* Roundabout Theater Company at the American Airlines Theatre, New York City * Written by George S. Kaufman and Moss Hart * Directed by Jerry Zaks * Starring Nathan Lane and Jean Smart * through October 15.

“I may vomit!” From the charming first line he speaks onstage in *The Man Who Came to Dinner*, Nathan Lane tears into the role of Sheridan Whiteside like a meat-eater just escaped from a vegetarian cult.

In George S. Kaufman and Moss Hart’s 1939 classic American comedy, Whiteside is a famous larger-than-life radio personality. His whistle-stop lecture tour of the Midwest turns into a three-week incarceration in the Ohio home of Mr. and Mrs. Stanley, on whose icy front steps he breaks a leg. The setup allows Whiteside to hurl nonstop high-speed invective at his hapless hosts and caretakers while conducting his business of world-class name-dropping and social intrigue from the living room of their house.

When the play first opened, audiences knew the real-life models for such characters as Sheridan Whiteside (Alexander Wolcott), the composer-performer Beverly Carlton (Noel Coward), and the Hollywood comedian Banjo (Harpo Marx). Those references may elude us today -- does anyone under 40 have a clue who Kit Cornell was? -- but we have our own intelligence, which includes enough gaydar to pick up the scent of homosexuality. Lane’s Whiteside is literally a bitch on wheels who has a soft spot in his heart for paroled convicts and choir boys, and Byron Jennings plays Beverly with a suave narcissism that speaks volumes. And in the flashiest cameo, Lewis J. Stadlen’s Banjo turns a reference to J. Edgar Hoover into a mincing-fag impersonation. Such was gay pride, circa 1939.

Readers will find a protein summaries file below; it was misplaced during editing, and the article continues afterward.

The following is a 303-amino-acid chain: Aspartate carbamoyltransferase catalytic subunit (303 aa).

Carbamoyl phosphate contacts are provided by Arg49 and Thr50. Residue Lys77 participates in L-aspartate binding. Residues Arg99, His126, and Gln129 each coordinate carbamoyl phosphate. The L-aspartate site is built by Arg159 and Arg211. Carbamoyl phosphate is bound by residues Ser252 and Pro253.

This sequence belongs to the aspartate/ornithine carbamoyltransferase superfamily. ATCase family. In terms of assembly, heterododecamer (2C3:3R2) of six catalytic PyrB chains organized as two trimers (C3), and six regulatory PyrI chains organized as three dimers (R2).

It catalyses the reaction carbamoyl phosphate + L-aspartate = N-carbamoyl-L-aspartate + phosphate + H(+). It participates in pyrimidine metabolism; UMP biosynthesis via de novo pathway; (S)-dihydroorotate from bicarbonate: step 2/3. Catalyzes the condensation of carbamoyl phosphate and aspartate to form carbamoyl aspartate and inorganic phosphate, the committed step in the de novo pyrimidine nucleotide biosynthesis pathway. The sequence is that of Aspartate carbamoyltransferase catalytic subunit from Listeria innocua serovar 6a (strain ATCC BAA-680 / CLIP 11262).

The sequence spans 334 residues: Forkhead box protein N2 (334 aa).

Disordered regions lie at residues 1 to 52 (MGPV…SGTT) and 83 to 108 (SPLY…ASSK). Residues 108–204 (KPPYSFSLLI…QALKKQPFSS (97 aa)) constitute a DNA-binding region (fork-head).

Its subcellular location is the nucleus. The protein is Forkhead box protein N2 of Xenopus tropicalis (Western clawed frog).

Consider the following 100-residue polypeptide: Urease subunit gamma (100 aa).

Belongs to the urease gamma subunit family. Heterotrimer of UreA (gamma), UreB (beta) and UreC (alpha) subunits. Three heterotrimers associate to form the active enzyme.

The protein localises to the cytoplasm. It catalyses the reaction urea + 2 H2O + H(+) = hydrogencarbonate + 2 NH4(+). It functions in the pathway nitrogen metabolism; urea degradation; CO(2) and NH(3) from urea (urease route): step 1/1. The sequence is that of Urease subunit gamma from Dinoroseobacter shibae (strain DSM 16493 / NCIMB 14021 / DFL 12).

Even for anyone who knows the play from having done it in high school or from the famous movie version starring Monty Wooley, this revival is fun for days. Director Jerry Zaks reconfirms his mastery at adrenalin-boosted comic staging. As usual he pulls fantastic performances from every rank of his large cast.

The best thing about the show, which will be broadcast live on TV October 7, is that it both unleashes and contains every last ounce of Nathan Lane’s prodigious comic shtick, especially his astonishing vocal range. In the past he’s often been too hammy for my tastes, but here he won me over. He’s the first stage star of his generation to cross over to film and TV fame; his racy patter with Rosie O’Donnell on this year’s Tony Awards established him as one of TV’s gayest icons and loosest cannons. But *Dinner* proves he’s still most at home playing to the rafters in a big-time Broadway show.

The Advocate, October 10, 2000

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